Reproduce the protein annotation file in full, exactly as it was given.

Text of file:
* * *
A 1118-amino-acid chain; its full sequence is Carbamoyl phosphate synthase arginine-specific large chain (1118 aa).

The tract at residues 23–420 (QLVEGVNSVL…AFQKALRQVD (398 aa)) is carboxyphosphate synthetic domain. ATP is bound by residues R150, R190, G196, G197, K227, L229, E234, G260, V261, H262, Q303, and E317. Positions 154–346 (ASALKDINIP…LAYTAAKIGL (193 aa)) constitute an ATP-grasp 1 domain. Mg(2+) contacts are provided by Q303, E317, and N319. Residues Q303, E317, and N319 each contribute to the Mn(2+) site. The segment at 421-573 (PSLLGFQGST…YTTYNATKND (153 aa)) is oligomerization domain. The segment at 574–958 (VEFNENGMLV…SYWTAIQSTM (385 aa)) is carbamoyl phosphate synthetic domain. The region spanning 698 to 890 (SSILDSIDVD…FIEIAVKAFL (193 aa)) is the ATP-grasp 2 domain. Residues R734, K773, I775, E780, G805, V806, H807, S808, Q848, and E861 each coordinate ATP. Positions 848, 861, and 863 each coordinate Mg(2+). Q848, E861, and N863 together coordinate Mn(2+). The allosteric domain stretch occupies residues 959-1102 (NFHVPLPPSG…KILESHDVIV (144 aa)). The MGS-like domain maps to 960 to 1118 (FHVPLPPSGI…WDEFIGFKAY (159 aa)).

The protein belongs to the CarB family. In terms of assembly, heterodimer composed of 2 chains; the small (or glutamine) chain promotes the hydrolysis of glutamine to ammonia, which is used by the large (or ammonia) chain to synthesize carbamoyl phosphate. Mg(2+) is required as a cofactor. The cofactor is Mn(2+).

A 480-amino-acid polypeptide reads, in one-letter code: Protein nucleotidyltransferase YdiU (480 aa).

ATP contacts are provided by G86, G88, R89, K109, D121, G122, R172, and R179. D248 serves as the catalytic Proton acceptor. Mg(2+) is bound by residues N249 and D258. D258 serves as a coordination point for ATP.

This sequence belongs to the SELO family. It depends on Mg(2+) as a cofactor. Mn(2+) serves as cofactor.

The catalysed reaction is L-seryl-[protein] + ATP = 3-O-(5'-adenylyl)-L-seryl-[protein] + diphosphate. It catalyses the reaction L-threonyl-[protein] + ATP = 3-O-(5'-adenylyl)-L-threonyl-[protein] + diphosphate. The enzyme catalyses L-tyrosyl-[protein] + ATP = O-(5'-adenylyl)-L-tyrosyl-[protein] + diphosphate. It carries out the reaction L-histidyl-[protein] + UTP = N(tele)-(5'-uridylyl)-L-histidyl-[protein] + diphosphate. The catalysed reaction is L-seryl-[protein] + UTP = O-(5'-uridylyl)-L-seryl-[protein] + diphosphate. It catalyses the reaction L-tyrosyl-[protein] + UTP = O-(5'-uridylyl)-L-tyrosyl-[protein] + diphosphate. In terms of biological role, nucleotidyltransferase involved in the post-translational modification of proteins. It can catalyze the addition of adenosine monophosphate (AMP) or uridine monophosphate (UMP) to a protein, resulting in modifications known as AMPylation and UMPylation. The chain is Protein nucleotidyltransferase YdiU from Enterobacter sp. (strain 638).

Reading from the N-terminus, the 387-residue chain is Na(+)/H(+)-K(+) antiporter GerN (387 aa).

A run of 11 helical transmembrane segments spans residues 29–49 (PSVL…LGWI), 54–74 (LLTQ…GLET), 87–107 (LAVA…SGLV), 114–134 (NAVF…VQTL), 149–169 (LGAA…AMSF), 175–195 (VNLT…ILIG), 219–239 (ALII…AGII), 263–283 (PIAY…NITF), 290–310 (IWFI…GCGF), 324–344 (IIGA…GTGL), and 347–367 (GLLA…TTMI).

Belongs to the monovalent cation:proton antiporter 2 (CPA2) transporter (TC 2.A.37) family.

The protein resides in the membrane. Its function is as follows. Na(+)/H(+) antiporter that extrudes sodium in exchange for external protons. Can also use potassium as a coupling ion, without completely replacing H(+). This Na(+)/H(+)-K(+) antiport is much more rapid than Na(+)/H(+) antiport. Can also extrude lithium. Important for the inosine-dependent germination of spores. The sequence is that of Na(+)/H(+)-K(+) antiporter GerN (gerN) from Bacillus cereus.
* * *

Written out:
A 1118-amino-acid chain; its full sequence is Carbamoyl phosphate synthase arginine-specific large chain (1118 aa).

The tract at residues 23–420 (QLVEGVNSVL…AFQKALRQVD (398 aa)) is carboxyphosphate synthetic domain. ATP is bound by residues R150, R190, G196, G197, K227, L229, E234, G260, V261, H262, Q303, and E317. Positions 154–346 (ASALKDINIP…LAYTAAKIGL (193 aa)) constitute an ATP-grasp 1 domain. Mg(2+) contacts are provided by Q303, E317, and N319. Residues Q303, E317, and N319 each contribute to the Mn(2+) site. The segment at 421-573 (PSLLGFQGST…YTTYNATKND (153 aa)) is oligomerization domain. The segment at 574–958 (VEFNENGMLV…SYWTAIQSTM (385 aa)) is carbamoyl phosphate synthetic domain. The region spanning 698 to 890 (SSILDSIDVD…FIEIAVKAFL (193 aa)) is the ATP-grasp 2 domain. Residues R734, K773, I775, E780, G805, V806, H807, S808, Q848, and E861 each coordinate ATP. Positions 848, 861, and 863 each coordinate Mg(2+). Q848, E861, and N863 together coordinate Mn(2+). The allosteric domain stretch occupies residues 959-1102 (NFHVPLPPSG…KILESHDVIV (144 aa)). The MGS-like domain maps to 960 to 1118 (FHVPLPPSGI…WDEFIGFKAY (159 aa)).

The protein belongs to the CarB family. In terms of assembly, heterodimer composed of 2 chains; the small (or glutamine) chain promotes the hydrolysis of glutamine to ammonia, which is used by the large (or ammonia) chain to synthesize carbamoyl phosphate. Mg(2+) is required as a cofactor. The cofactor is Mn(2+).

A 480-amino-acid polypeptide reads, in one-letter code: Protein nucleotidyltransferase YdiU (480 aa).

ATP contacts are provided by G86, G88, R89, K109, D121, G122, R172, and R179. D248 serves as the catalytic Proton acceptor. Mg(2+) is bound by residues N249 and D258. D258 serves as a coordination point for ATP.

This sequence belongs to the SELO family. It depends on Mg(2+) as a cofactor. Mn(2+) serves as cofactor.

The catalysed reaction is L-seryl-[protein] + ATP = 3-O-(5'-adenylyl)-L-seryl-[protein] + diphosphate. It catalyses the reaction L-threonyl-[protein] + ATP = 3-O-(5'-adenylyl)-L-threonyl-[protein] + diphosphate. The enzyme catalyses L-tyrosyl-[protein] + ATP = O-(5'-adenylyl)-L-tyrosyl-[protein] + diphosphate. It carries out the reaction L-histidyl-[protein] + UTP = N(tele)-(5'-uridylyl)-L-histidyl-[protein] + diphosphate. The catalysed reaction is L-seryl-[protein] + UTP = O-(5'-uridylyl)-L-seryl-[protein] + diphosphate. It catalyses the reaction L-tyrosyl-[protein] + UTP = O-(5'-uridylyl)-L-tyrosyl-[protein] + diphosphate. In terms of biological role, nucleotidyltransferase involved in the post-translational modification of proteins. It can catalyze the addition of adenosine monophosphate (AMP) or uridine monophosphate (UMP) to a protein, resulting in modifications known as AMPylation and UMPylation. The chain is Protein nucleotidyltransferase YdiU from Enterobacter sp. (strain 638).

Reading from the N-terminus, the 387-residue chain is Na(+)/H(+)-K(+) antiporter GerN (387 aa).

A run of 11 helical transmembrane segments spans residues 29–49 (PSVL…LGWI), 54–74 (LLTQ…GLET), 87–107 (LAVA…SGLV), 114–134 (NAVF…VQTL), 149–169 (LGAA…AMSF), 175–195 (VNLT…ILIG), 219–239 (ALII…AGII), 263–283 (PIAY…NITF), 290–310 (IWFI…GCGF), 324–344 (IIGA…GTGL), and 347–367 (GLLA…TTMI).

Belongs to the monovalent cation:proton antiporter 2 (CPA2) transporter (TC 2.A.37) family.

The protein resides in the membrane. Its function is as follows. Na(+)/H(+) antiporter that extrudes sodium in exchange for external protons. Can also use potassium as a coupling ion, without completely replacing H(+). This Na(+)/H(+)-K(+) antiport is much more rapid than Na(+)/H(+) antiport. Can also extrude lithium. Important for the inosine-dependent germination of spores. The sequence is that of Na(+)/H(+)-K(+) antiporter GerN (gerN) from Bacillus cereus.